Akilla’s Escape weaves together two different timelines in Brooklyn and Toronto while tackling social issues that remain in the limelight.
During a drug trade-gone-bad, Akilla Brown (Saul Williams) captures a teenage and mute Jamaican boy, Sheppard (Thamela Mpulmwana). His youth comes back to him when Akilla learns that Sheppard is a affiliated with the Garrison Army. It just so happens that Akilla’s grandfather founded the Jamaican crime syndicate. Akilla left the life some time ago and only recently became legit with growing cannabis. Sure, it may be a secretive operation but the government also made such growth legal. And so this is where we find Akilla on summer night before all goes terribly wrong.
In Akilla’s Escape, filmmaker Charles Officer spans some fifty years across Jamaica, Brooklyn, and Toronto to tell a character study–one that is grounded in a crime noir. Flashbacks take us back to Brooklyn where Akilla’s father, Clinton (Ronnie Rowe Jr.), grooms him to one day take over the operation. His mother, Thetis (Olunike Adeliyi), wants him to go on a different path. Soon, Akilla finds himself having to blaze his own path.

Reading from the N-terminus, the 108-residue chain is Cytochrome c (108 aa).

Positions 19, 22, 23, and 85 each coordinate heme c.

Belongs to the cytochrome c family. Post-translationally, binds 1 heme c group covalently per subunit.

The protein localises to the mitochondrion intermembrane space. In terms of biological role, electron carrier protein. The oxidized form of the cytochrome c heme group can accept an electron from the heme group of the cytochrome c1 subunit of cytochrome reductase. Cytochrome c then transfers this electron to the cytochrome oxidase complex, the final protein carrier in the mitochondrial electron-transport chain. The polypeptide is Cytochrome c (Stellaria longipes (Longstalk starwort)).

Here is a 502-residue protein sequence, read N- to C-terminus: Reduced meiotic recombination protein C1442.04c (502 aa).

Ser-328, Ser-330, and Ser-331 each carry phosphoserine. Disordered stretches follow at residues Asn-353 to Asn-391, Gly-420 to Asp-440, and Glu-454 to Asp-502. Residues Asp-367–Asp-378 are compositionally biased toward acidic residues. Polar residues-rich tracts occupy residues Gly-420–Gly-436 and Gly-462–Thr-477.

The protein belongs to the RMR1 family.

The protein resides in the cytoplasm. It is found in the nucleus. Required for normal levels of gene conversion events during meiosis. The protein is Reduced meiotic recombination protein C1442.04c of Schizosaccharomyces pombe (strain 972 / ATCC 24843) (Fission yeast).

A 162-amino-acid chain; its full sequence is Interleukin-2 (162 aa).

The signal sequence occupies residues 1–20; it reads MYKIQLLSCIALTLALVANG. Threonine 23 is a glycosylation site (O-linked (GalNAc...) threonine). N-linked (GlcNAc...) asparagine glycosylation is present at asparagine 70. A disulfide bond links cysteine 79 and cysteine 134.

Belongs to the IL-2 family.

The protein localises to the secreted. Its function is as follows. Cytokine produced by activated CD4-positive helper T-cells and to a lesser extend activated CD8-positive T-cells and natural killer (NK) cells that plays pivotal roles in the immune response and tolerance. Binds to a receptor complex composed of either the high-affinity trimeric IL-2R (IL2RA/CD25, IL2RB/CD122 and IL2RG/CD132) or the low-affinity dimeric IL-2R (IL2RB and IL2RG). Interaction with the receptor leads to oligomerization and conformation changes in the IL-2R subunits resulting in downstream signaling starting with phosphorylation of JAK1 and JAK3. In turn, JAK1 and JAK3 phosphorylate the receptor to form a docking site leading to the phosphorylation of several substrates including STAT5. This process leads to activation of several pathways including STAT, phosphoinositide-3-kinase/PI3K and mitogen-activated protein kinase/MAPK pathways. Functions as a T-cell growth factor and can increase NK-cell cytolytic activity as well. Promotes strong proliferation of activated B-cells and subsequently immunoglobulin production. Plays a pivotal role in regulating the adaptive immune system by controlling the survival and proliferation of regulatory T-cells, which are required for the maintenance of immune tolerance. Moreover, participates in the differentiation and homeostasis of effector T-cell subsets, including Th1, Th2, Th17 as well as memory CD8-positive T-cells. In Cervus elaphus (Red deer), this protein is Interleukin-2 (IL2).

Telling parallel stories can be hard to keep up with at times. As viewers, we have to realize when such a timeline switch is taking place. We saw it this summer in Da 5 Bloods from director Spike Lee–of course, he did so in a way that worked for the budget. Where Lee used the same cast as their younger selves, Officer utilizes actor Thamela Mpulmwana in dual roles: Sheppard and the younger Akilla Brown.
Bob Marley’s “Punky Reggae Party” expertly plays during the film’s opening montage. Williams also composed the film’s score with Robert “3D” Del Naja. Another Williams tune, “Skin of a Drum,” co-written with Trent Reznor is also on the soundtrack.
If you pay attention closely, you’ll also notice how Officer pays homage to Homer’s Iliad. This isn’t just echoed in the title but also in character names. Akilla Brown is but one man but what Akilla’s Escape manages to do is point out there are so many more like him.
DIRECTOR: Charles Officer
SCREENWRITER: Charles Officer & Motion
CAST: Saul Williams, Thamela Mpulmwana, Donisha Prendergast, Shomari Downer, Olunike Adeliyi, Ronnie Rowe Jr., featuring Colm Feore, with Bruce Ramsay and Vic Mensa